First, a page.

TORONTO (Jul. 16)
Because of a postage stamp, Robert Engel, a 73-year- old Holocaust survivor, was recently reunited with a former schoolmate from prewar Berlin.
The reunion came after Engel’s wartime identity card was reproduced on a Holocaust stamp issued last year by Canada Post. When the stamp appeared, Engel inadvertently became the only known living Canadian to be depicted on a Canadian postage stamp.
John Prince, an avid philatelist in Sarasota, Fla., saw Canada’s Holocaust stamp in Linn’s Stamp News, recognized Engel and felt certain that he had found a former high school classmate from the Wilhelms Ave. Oberrealschule.
After finding Engel’s address in Toronto, Prince wrote him a letter that read, in part:
“I hope that I am addressing the right Robert Engel, a fellow who used to go to the same school I did 60 years ago while my dad was posted to Berlin for his company.”
He wrote, “I used to chum around with a Robert Engel who was one class ahead of me, but because he was Jewish, he disappeared one fine day and I never saw him again. Nobody at the time could explain to me what had happened to him. I do remember very vividly that I had asked various teachers of his whereabouts but never got a satisfactory answer.”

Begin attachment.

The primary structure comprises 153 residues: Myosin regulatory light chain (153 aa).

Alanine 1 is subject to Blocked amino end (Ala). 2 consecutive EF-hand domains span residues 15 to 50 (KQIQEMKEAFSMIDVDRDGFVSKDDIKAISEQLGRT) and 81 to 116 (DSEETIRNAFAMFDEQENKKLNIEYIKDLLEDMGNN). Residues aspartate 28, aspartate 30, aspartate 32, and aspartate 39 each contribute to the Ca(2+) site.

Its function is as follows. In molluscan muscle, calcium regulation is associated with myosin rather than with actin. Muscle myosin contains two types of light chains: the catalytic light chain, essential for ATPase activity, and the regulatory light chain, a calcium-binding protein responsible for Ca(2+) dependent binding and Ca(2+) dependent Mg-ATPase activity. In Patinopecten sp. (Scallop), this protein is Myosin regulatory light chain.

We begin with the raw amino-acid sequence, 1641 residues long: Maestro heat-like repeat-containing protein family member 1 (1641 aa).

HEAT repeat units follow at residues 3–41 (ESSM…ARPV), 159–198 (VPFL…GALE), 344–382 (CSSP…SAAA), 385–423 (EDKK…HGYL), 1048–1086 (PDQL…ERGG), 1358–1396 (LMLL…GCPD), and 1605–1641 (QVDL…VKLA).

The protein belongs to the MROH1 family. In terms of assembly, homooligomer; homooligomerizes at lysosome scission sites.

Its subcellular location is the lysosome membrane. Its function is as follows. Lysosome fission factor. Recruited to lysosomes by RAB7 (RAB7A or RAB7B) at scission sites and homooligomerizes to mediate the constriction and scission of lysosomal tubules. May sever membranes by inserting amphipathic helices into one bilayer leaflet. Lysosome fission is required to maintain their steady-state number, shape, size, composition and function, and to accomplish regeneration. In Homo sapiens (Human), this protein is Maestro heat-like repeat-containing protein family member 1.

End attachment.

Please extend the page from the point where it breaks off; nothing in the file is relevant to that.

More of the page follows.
Prince recalled in his letter that the events took place “in 1937, when all of a sudden, various Jewish classmates of mine also suddenly disappeared. Only much later did we as a class realize what had happened.”
Transported to Holland with other Jewish youths in 1938, Engel subsequently spent several years in Westerbork and other concentration camps. Although he did not remember Prince, he said he was ready to meet him, even while suspecting that Prince might have “fought for the wrong side” in the German army during World War II.
Last month, Engel and Prince met when the latter attended CAPEX ’96, an international stamp conference in Toronto. It was only then that Engel learned that Prince, a 72-year-old retired communications specialist who was born in Holland, had lived in Berlin only a few years when his father had been stationed there, and later battled the Nazis as an Royal Air Force pilot in England.
Issued in mid-1995, Canada’s Holocaust stamp bears a montage of lean, desperate faces with a yellow Jewish star, part of a blue-and-white-striped prisoner’s uniform and a Jewish identity card with a photo of Engel when he was 17.
Engel, a retired fashion buyer and immediate past chairman of the Holocaust Remembrance Center of Toronto, had donated the identity card to the center, which in turn had lent it to the design firm commissioned to create the stamp.